Russian President Vladimir Putin says it's time to talk seriously with President Donald Trump about relations between their powerful nations and global problems.
Putin revealed little about his agenda in terse remarks at the start of talks with Trump in Helsinki.
While Trump spoke more extensively amid incessant clicks of cameras, Putin said only that "the time has come to talk thoroughly about bilateral relations as well as various hotspots in the world." He called the meeting part of "continued constant contacts" between the men.
Putin looked serious but smirked when journalists asked Trump about Russian meddling in the U.S. presidential campaign. Trump refused to answer.
He and Trump shook hands briefly and headed into talks, which are being closely watched around the world.
President Donald Trump has arrived at Finland's Presidential Palace for a summit with Russian President Vladimir Putin.
Putin arrived minutes earlier at the palace in Helsinki for the summit, which consists of a one-on-one meeting and a larger working lunch, and will conclude with a joint news conference.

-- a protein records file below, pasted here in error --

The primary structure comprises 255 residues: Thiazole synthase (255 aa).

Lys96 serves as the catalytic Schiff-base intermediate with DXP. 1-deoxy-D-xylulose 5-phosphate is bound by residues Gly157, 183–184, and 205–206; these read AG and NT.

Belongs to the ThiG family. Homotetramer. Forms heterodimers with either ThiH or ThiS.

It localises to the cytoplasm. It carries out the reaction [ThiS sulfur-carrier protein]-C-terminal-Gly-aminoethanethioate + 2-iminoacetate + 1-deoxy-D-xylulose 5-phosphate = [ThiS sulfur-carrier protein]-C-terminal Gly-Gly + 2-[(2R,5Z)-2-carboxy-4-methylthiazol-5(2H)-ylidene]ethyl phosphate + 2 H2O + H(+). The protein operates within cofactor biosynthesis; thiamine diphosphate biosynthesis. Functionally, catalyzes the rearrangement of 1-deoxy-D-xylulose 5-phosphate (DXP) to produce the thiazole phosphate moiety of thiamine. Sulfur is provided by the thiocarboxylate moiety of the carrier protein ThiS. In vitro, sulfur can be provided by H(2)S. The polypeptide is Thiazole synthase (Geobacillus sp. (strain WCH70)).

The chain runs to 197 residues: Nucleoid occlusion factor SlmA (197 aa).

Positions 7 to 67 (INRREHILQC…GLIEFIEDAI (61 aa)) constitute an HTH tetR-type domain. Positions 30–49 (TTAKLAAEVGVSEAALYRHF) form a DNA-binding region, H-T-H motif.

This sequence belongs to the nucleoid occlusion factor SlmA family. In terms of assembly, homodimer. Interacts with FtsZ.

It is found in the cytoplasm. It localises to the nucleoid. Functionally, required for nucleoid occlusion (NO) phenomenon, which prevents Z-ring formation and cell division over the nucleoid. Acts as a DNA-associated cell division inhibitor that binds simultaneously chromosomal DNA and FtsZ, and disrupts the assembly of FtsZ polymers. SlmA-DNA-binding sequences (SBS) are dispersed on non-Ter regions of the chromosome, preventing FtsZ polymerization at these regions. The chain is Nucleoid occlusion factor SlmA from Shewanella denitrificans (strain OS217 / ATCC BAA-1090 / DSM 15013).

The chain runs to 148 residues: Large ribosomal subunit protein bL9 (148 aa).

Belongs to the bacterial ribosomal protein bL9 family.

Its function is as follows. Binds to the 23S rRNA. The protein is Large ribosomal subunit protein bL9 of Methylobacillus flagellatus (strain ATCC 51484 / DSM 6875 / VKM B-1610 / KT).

Monday's meeting is being closely watched on both sides of the Atlantic, coming days after the U.S. Justice Department indicted 12 Russian military intelligence officers for their role in hacking Democratic entities during the 2016 presidential campaign.
Trump says he hopes for better relations with the Russian leader. He faces bipartisan skepticism in Washington that his desire for warming ties is displacing concerns over Russia's annexation of Crimea and other destabilizing actions.
President Vladimir Putin is using a newly designed Russian limousine abroad for the first time to get to the summit with President Donald Trump in Finland.
Putin first used the Kortezh limousine during his inauguration in May but had never taken it abroad until now. Putin landed in Helsinki behind schedule for the summit.
The use of the Kortezh could be a show of Russian pride to counter the U.S. president's world famous limousine known as "The Beast."
Putin's motorcade included several other vehicles of the same Kortezh, or Aurus family.